Then all he'll broke loose as a pair of Jays flew into the Beech tree and began to frantically scold the Owls, they were soon joined by a number of Blackbirds a Mistle Thrush and a Magpie. The noise was deafing to the extent that a rather docile Wood Pigeon was shocked to the extent that it flew off at some pace, crashing through the canopy as it went. The mobbing continued until the adult called and the Owlet flew closer to it and out of sight. The Jays soon lost interest and flew off leaving a couple of Blackbirds and the Mistle Thrush to continue their alarm calls, once they had stopped tranquillity finally retuned. The light was just starting to fade and I left them to it and headed in to have dinner. Some thirty minutes later I took one last look out of the window before I sat down and could see 2 Owlets sat on a bare horizontal branch squeaking away, then suddenly one of the parents flew in and joined them on the branch. Shuffling up the branch to one of the young it then passed a Vole or Mouse over to it. I couldn't believe what I was seeing and as the sun started to set both I and Louise watched them until they became silhouettes in the night sky. Again they called repetitively throughout the night. 
 


 
By Friday morning I was surprised to still see them in the garden, they are obviously feeling safe and feeding well and to be honest they are on to a good thing, very little disturbance and a few hundred yards from a food rich habitat which is inhabited by plenty of Voles and Mice, I just didn't expect them to hang around for so long.  
 
 
 



 
They remained over the weekend with the normal routine of sleeping all day, getting mobbed in the early evening, begging calls all night from the young and the adults hunting all evening.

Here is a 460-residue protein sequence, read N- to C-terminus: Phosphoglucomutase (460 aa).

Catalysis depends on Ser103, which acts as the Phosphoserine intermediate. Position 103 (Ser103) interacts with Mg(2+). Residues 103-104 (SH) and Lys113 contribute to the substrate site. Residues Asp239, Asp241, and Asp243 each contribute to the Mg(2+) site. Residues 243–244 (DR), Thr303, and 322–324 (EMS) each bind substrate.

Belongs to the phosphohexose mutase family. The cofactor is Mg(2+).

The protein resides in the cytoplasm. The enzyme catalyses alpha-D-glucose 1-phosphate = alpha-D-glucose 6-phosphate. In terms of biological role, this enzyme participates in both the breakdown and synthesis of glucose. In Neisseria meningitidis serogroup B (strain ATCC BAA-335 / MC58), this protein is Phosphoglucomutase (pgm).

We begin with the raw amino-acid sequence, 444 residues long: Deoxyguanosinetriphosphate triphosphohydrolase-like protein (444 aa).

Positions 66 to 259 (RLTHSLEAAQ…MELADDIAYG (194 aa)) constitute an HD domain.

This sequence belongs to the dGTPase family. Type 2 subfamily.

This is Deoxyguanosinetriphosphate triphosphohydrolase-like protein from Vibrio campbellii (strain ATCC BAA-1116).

Amazingly almost two weeks later they are still here, and there's a possibility there are actually three rather than two youngsters. They have become much harder to see as the leaves on the trees open and the canopy gets denser, they also seem to be roosting much higher up and often in separate trees.
 



 
 
At night they are still calling long and hard in to the early hours and it seems that as they stop calling the dawn chorus begins.
 

Nesting Time

It's currently a productive time for our garden birds, Blackbird, Robin, Song and Mistle Thrushes have already raised a brood of young and currently we have 3 nest boxes that are occupied. Two pairs of Blue Tit both have young calling from inside boxes and a pair of Great Tits are also busy gathering food for their young. All seem to be visiting their respective boxes on a regular basis, and generally seem to have a good beak full of food, the majority of which seem to be small light green caterpillars.


 
 
A Wren has again built a nest in an artificial Swallow box, last year he used one side of the double Swallow box and this year he is using the other side. On all accounts he's a very clever little chap and obviously his mate agrees, I'm not sure he even bothers to tempt his mate by building other nests as he knows that he's on to a winner with the Swallow box. They now have young and are busy going in and out of the box with food, at roosting time one Wren goes in with the chicks and the other roosts in the other side of the box they nested in last year.
 


 

Friday, 16 May 2014